[ Warwick Deeping, novelist. ] 5 Autograph Letters Signed and 3 Autograph Notes Signed to Margaret Greenwood, regarding the adapation of his work for film. With 3 Autograph Letters Signed from his wife, and 13 copies of Greenwood's letters.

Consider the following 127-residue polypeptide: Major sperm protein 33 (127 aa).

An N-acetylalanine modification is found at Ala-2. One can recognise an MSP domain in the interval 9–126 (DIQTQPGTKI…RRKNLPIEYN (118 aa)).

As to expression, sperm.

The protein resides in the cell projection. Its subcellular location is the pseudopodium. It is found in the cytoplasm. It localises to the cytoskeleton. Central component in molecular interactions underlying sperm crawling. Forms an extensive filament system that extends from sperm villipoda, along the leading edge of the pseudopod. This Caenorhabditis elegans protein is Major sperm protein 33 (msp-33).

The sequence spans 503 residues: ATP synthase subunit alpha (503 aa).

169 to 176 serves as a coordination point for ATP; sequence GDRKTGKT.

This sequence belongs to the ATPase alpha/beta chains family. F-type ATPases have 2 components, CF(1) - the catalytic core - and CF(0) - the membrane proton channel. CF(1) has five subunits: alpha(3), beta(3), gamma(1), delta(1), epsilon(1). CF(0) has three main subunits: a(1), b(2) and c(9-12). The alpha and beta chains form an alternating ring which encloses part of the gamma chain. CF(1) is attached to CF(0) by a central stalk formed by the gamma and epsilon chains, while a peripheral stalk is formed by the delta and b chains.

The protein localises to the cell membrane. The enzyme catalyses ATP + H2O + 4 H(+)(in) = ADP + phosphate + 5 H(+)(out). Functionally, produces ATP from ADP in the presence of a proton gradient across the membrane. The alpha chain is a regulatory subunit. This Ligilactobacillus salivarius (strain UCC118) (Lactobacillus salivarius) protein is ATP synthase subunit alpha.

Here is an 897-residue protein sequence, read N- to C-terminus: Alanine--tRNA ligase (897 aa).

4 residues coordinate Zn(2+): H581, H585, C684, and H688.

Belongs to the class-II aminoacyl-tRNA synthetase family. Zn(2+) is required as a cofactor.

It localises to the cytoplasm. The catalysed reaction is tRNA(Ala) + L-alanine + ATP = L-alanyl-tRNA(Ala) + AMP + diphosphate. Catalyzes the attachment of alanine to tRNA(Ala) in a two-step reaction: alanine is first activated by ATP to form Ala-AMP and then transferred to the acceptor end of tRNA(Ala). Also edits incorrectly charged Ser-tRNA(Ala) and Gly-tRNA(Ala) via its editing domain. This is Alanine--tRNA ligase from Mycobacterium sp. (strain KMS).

21 items. In good condition, lightly aged, held together with a brass stud. Deeping's eight items of correspondence - all signed 'Warwick Deeping' - total 9pp. His wife's three letters total 4pp. One of Deeping's letters is in its envelope, addressed by him to 'Miss Margaret Greenwood | 15 Horsham Road | Bexleyheath | Kent'. The copies of Greenwood's typed letters, totalling 16pp., date from between 27 July 1949 and 22 July 1950, bookending the whole correspondence. They are written on the backs of discarded typed drafts of pages from Greenwood's screenplays. Something of a bluffer (other items in her papers indicate that she had worked in a bank, and as secretary to the actor Robert Donat, but that she was now living with her mother), she begins her first letter grandly: 'As you will see from the letter heading we are a company devoting our time to the writing of film scripts, based upon original or existing stories and plays. These are chosen because of their human appeal and potential entertainment value.' She claims that the firm's 'reader' has brought to her attention Deeping's book 'Blind Man's Year', and that a 'well known actress' is 'anxious to portray Rosamund Gerard'. The first two replies are by Deeping's wife, the second signed 'M P D per pro Warwick Deeping'. The Deepings grant consent to the adaptation, subject to approval by Deeping, and Deeping's response (13 September 1949) to the first sample of the adaptation is positive: 'Excellent! The tale comes out with direction & simplicity.' He suggests £600 for the rights. Greenwood finds this 'very reasonable', revealing that Sonia Dresdel (1909-1976), the actress she had in mind for the female lead, 'is delighted with the part'. On 26 October 1949 Deeping declares the complete adaptation 'excellent', explaining that 'Writing is a difficult business as I had a stroke about nine months ago.' Four days later he agrees that 'John Mills would be a very good choice' for the male lead, 'especially if he could produce the book himself', and reports that his wife is 'as pleased with your rendering of the book, as I am, & she is a <?> critical person'. Four weeks later Greenwood writes to tell him that she is writing to Mills, and asks for permission to adapt 'Corn in Egypt'. He feels that there is 'a lot of good stuff' in the book, and that she 'would make a very fine picture' out of it. In a two-page letter she describes points in the book she is uneasy about, and this elicits a two-page response from Deeping, in which he discusses 'the machinery' which plays a prominent part in the story, explaining that he and his wife 'had all these things on our small farm'. He finds her adaptation of the second book better than the first, concluding: 'I was doubtful about the end, but when I had read your treatment of it, I was moved to let it stand.' A three-page letter from Greenwood, at the beginning of 1950, meets with a terse reply from Deeping: 'You have the exclusive rights of “Blind Man's Year” & not just a temporary lease. | Good luck to it.' On 21 April 1950 she sends a letter of condolence to Mrs Deeping, with a pushy business letter regarding the rights to 'Woman at the Door' three months later. In her response (21 July 1950) Mrs Deeping thanks her for her sympathy ('I need it.') and explains about the large amount of correspondence she has to deal with. A further query from Greenwood, made the following day, appears to have gone unanswered.